Berlin's move paves the way for pledges from other countries that field Leopards, which Germany made in the thousands and exported to allies.
Finland said it would send them, as did Poland, which has already sought Berlin's approval. Spain and the Netherlands said they were considering it, and Norway was reported to be discussing it. Britain has offered a company of 14 of its comparable Challengers and France is considering sending its Leclercs.
"At a critical moment in Russia's war, these tanks can help Ukraine defend itself, win and stand as an independent nation," said NATO Secretary-General Jens Stoltenberg.
Two sources in the United States said Washington would announce later on Wednesday that it would provide dozens of its own Abrams M1 tanks.
Moscow says supplies of modern offensive weaponry to Ukraine will only postpone what it says will be its inevitable victory.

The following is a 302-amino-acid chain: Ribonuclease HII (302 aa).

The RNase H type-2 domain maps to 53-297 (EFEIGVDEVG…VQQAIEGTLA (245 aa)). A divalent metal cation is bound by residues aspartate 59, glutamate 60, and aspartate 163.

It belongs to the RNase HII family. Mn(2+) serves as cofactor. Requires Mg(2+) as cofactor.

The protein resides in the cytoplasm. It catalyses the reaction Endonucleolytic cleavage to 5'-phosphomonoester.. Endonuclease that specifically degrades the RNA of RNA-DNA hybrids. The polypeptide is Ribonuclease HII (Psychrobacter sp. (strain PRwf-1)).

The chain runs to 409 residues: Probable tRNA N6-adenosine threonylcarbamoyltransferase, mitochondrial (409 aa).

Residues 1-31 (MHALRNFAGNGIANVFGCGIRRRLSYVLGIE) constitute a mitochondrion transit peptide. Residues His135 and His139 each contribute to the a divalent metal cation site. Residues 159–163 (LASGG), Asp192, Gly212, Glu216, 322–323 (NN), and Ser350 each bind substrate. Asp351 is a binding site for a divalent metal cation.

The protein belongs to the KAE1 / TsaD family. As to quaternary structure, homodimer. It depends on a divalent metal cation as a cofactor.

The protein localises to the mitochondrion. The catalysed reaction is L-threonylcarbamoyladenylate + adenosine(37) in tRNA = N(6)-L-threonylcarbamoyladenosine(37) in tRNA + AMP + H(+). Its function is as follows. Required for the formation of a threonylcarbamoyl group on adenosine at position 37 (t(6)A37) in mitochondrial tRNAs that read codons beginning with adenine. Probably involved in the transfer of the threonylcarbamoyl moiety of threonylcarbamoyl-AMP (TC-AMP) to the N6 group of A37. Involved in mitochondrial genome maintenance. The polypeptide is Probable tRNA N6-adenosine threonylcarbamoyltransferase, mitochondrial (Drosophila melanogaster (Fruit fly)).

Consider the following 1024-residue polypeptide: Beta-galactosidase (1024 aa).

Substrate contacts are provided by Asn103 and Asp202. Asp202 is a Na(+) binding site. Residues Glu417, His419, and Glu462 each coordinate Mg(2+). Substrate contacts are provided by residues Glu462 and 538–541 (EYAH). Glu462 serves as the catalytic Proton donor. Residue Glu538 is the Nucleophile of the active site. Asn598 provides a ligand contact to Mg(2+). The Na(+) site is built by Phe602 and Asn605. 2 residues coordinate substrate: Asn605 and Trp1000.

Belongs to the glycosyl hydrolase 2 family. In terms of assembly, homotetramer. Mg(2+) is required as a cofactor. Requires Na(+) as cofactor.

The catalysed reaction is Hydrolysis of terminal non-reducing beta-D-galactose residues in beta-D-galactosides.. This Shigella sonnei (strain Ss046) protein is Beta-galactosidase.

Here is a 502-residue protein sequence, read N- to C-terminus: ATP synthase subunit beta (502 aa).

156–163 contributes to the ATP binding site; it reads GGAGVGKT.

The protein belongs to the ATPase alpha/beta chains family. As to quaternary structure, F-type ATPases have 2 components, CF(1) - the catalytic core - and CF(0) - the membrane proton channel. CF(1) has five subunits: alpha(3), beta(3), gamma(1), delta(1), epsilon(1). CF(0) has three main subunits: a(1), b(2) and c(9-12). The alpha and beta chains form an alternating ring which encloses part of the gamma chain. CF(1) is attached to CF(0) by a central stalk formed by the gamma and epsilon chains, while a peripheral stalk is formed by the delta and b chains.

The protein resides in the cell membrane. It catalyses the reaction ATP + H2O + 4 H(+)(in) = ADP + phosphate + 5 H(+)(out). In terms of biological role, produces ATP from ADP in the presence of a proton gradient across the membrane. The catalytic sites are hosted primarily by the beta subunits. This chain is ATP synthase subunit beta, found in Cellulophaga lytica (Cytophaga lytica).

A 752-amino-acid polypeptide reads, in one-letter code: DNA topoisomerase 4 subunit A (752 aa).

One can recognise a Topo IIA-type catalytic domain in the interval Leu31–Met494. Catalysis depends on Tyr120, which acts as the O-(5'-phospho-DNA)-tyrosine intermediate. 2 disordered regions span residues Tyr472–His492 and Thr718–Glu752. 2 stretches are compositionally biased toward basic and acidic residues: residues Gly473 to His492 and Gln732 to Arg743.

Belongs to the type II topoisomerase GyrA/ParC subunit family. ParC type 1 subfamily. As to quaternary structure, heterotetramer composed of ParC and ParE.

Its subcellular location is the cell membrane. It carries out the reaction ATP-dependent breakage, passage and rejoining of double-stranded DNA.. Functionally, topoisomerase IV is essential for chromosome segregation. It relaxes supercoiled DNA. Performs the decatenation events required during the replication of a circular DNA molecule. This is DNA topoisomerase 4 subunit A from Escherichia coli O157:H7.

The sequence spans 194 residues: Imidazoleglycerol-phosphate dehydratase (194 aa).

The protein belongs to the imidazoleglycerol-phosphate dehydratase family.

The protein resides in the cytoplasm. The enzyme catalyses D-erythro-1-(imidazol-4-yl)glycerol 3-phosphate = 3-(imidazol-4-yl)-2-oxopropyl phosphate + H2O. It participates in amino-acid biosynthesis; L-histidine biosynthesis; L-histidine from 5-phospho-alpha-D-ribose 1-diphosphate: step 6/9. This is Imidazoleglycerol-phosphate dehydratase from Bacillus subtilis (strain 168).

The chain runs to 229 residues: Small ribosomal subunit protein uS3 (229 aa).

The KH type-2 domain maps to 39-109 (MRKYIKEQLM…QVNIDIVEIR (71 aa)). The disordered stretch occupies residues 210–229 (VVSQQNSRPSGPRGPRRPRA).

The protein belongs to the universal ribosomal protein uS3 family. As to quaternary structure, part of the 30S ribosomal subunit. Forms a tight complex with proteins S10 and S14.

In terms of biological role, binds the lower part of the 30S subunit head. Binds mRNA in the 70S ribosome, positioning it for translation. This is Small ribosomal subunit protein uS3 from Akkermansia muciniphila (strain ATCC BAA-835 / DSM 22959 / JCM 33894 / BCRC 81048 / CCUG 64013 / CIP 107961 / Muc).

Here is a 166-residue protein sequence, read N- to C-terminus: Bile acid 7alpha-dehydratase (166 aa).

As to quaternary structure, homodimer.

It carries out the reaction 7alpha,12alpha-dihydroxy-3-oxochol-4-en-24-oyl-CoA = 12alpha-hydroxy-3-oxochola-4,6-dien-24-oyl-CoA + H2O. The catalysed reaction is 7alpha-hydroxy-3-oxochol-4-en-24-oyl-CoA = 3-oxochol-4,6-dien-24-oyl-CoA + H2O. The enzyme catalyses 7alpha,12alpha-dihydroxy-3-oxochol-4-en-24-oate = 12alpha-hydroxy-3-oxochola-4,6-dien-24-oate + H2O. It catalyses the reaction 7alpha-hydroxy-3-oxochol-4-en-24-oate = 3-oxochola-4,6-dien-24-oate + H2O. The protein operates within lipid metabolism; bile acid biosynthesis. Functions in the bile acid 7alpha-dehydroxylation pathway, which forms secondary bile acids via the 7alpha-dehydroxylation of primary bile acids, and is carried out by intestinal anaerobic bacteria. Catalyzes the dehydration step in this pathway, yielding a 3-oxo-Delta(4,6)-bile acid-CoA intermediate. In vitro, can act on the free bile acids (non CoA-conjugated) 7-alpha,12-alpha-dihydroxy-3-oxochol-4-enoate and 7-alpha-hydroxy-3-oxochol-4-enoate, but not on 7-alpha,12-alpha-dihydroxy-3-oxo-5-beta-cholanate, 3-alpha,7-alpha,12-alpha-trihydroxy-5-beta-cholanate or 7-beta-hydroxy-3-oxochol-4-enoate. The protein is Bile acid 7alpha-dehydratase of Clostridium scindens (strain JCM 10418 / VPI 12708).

Anatoly Antonov, Russia's ambassador in Washington, said deliveries of US battle tanks would be a "another blatant provocation".
Kremlin spokesman Dmitry Peskov said any US tanks sent to Ukraine would "burn like all the rest".
In the past week, Russia has ramped up its threats, including comments from Dmitry Medvedev, an ally of President Vladimir Putin, that a nuclear state facing defeat could use nuclear weapons.
Western officials who support sending the tanks have dismissed Moscow's threats, arguing that Russia is already waging war at full tilt and has been deterred from attacking NATO or using nuclear arms.
Last week, allies pledged billions of dollars' worth of military aid including hundreds of armoured fighting vehicles and troop carriers. Those are seen as more effective for attacking enemy lines when used alongside tanks.
Andriy Yermak, head of Zelenskiy's administration, described a force of what Ukraine hopes will be hundreds of Western tanks as "the real punching fist of democracy".